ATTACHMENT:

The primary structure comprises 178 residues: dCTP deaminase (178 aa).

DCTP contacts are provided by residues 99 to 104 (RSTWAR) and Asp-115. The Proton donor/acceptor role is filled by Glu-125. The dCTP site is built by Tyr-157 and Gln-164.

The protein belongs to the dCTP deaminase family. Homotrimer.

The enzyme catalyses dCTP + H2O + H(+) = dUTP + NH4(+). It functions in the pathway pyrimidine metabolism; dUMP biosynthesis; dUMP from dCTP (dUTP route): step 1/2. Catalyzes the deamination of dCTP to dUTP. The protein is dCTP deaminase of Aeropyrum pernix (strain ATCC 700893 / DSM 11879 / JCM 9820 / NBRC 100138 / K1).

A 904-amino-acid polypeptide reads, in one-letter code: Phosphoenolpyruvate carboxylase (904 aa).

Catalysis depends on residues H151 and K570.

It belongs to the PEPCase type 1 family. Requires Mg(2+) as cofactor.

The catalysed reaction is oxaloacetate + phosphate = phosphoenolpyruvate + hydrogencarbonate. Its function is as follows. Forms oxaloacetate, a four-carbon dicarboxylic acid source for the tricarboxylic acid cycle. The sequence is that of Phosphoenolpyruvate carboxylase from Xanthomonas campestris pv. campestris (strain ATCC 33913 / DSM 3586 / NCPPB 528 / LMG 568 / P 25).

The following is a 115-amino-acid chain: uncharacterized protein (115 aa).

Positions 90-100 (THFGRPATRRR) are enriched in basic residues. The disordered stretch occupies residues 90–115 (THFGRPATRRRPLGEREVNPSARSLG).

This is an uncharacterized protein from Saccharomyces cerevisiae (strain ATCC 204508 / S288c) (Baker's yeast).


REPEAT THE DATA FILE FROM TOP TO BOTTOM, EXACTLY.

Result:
The primary structure comprises 178 residues: dCTP deaminase (178 aa).

DCTP contacts are provided by residues 99 to 104 (RSTWAR) and Asp-115. The Proton donor/acceptor role is filled by Glu-125. The dCTP site is built by Tyr-157 and Gln-164.

The protein belongs to the dCTP deaminase family. Homotrimer.

The enzyme catalyses dCTP + H2O + H(+) = dUTP + NH4(+). It functions in the pathway pyrimidine metabolism; dUMP biosynthesis; dUMP from dCTP (dUTP route): step 1/2. Catalyzes the deamination of dCTP to dUTP. The protein is dCTP deaminase of Aeropyrum pernix (strain ATCC 700893 / DSM 11879 / JCM 9820 / NBRC 100138 / K1).

A 904-amino-acid polypeptide reads, in one-letter code: Phosphoenolpyruvate carboxylase (904 aa).

Catalysis depends on residues H151 and K570.

It belongs to the PEPCase type 1 family. Requires Mg(2+) as cofactor.

The catalysed reaction is oxaloacetate + phosphate = phosphoenolpyruvate + hydrogencarbonate. Its function is as follows. Forms oxaloacetate, a four-carbon dicarboxylic acid source for the tricarboxylic acid cycle. The sequence is that of Phosphoenolpyruvate carboxylase from Xanthomonas campestris pv. campestris (strain ATCC 33913 / DSM 3586 / NCPPB 528 / LMG 568 / P 25).

The following is a 115-amino-acid chain: uncharacterized protein (115 aa).

Positions 90-100 (THFGRPATRRR) are enriched in basic residues. The disordered stretch occupies residues 90–115 (THFGRPATRRRPLGEREVNPSARSLG).

This is an uncharacterized protein from Saccharomyces cerevisiae (strain ATCC 204508 / S288c) (Baker's yeast).